Public Access The 2010 Majors

By Rex HoggardJune 9, 2010, 10:00 pm
Public Access

It was 15 years ago, but Mike Davis remembers the day David Fay poked his head into his office with HD clarity. “What do you think of a U.S. Open at Bethpage?” asked Fay, the executive director of the U.S. Golf Association.

Fifteen years after the fact the simple query, or perhaps it’s best to describe Fay’s vision as a quest, it’s easy to recognize that innocent exchange as the clarion moment in a public golf paradigm shift, an evolution that manifest itself this year in a Grand Slam first. For the first time since 1916, the year the PGA Championship assumed its spot in the major rota, three of the four majors will be played at “public access” venues.

To be clear, Pebble Beach Golf Links, site of next week’s U.S. Open, and its famously exorbitant rack rate of $495 is not exactly what Fay had in mind when he coaxed Davis out of his office in 1995 for an impromptu round at a rough-around-the-edges Bethpage Black Course. Ditto for Whistling Straits in Wisconsin, another high-end resort track that will host this year’s PGA. Yet for a game dominated, and defined, by private clubs and exclusionary practices for decades, the 2010 public trifecta is a reason to celebrate the walk-up tee time, if not the evolution of the game.

For the first time since 1916, the year the PGA Championship joined the major championship rotation, the season’s final three majors will be played on public access venues. From Pebble Beach to St. Andrews’ Old Course and Whistling Straits, the public, with advanced notice and plenty of cash, can enjoy the same Grand Slam ground as the pros. dispatched three correspondents to make the major rounds. Check the progress of each course and the people that make the Grand Slam pilgrimage.

Public Access features:
Mell: Pebble Beach Golf Links

Baggs: Old Course at St. Andrews

Peterson: Whistling Straits

To put this year’s Grand Slam triple-play in perspective the first time at least two majors were played on public access venues in the same year was in 1977 when Turnberry hosted its first British Open and the PGA was held at Pebble Beach. It’s happened four times since then, most recently last year when the U.S. Open was played at Fay’s Bethpage, for the second time, and the Open Championship returned to Turnberry.

'No, I didn’t envision anything like this in 1978 (when he joined the USGA),” Fay admits.

In Fay’s defense, no one was thinking about public access venues or small-market majors at the time. As a rule, Grand Slam events were played at private clubs – because, the thinking went, they were better equipped to maintain a golf course to major championship standards – and in large metropolitan markets.

“I remember P.J. Boatwright (the former USGA executive director), who grew up in North Carolina and played a ton of golf at Pinehurst, telling me point blank we will never take an Open to Pinehurst,” Davis remembered. “But he didn’t know about all these new grasses that can withstand the heat.”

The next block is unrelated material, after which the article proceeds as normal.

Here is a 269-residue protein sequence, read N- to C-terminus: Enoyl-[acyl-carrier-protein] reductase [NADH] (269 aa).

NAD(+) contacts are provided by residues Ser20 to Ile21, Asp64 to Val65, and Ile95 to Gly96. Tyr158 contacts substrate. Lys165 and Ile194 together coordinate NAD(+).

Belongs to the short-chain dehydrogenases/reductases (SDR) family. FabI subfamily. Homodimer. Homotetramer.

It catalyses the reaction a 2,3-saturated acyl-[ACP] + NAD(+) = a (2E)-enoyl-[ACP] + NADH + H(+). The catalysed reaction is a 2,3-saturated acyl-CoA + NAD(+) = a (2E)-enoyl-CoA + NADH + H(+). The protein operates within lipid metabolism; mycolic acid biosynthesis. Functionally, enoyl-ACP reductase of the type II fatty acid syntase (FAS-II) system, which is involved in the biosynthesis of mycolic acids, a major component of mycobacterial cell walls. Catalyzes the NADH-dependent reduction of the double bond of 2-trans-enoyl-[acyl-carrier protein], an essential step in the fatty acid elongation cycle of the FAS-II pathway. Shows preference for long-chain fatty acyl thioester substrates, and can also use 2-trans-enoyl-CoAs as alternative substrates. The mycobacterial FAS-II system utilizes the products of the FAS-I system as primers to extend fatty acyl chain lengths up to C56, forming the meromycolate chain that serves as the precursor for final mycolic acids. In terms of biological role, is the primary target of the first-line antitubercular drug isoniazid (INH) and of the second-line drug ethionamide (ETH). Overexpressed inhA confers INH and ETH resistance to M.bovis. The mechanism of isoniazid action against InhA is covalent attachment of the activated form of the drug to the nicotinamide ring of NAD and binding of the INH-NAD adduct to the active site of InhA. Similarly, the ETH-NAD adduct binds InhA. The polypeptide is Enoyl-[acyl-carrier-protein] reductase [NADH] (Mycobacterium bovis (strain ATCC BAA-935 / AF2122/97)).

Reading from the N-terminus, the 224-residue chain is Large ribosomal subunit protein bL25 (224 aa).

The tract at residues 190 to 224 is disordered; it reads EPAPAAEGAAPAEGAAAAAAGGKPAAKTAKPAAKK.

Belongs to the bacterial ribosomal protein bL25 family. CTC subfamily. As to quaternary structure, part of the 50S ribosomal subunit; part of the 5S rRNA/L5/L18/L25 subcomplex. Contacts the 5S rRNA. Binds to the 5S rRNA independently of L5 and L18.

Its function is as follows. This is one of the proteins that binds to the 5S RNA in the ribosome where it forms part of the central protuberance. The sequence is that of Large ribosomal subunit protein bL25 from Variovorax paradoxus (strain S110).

The ’72 Pebble Beach Open begat Pinehurst in 1999 and Bethpage in 2002, Torrey Pines in 2008 and Chambers Bay, a county-owned facility in Tacoma, Wash., in 2015 – all three public access venues in form and function. But in many ways Fay’s vision and the move to walk-up facilities was simply part of the evolution of golf in America away from country clubs toward what those in the industry like to call country clubs for a day.

According to Davis, the ratio of private courses to public access courses in the United States has shifted from about 60 percent (public) to 40 percent (private), to 80 percent to 20 percent. The shift to more masses-friendly courses for the national championship was inevitable.

“It was important to acknowledge the place of fee facilities and places where people could go play,” Fay said. “Nearly half the field can qualify for an Open, that’s not on paper but it is almost written in stone.”

The PGA of America has not embraced the blue-collar likes of a Bethpage or Torrey Pines, but history shows the guardians of “Glory’sPlayer Name: First | Lasttually ahead of the curve when it came to public access venues.

The PGA was first played at a public access venue in 1924 at French Lick (Ind.) Springs Resort and has since been played on 10 courses that are open for public play, although the only current public access venue in the PGA rota is Whistling Straits.

The British Open’s all-access philosophy dates back to 1873, the first year the championship was played on the Old Course at St. Andrews, and the rotation now includes regular stops at Carnoustie and Turnberry.

Although 2010 may be the first for the public access trifecta, there is little chance it is the last. The modern major in many ways is almost as much about space as it is about the merits of a golf course or the size of the local market.

“We are looking at new venues that have the space,” said Kerry Haigh, the PGA’s top set-up man.

Corporate tents, media complexes, parking and merchandise areas are now key parts of the criteria for hosting championships, all but relegating the classic confines of a Merion – which will host what is being called a boutique U.S. Open in 2013 – to an occasional cameo if at all.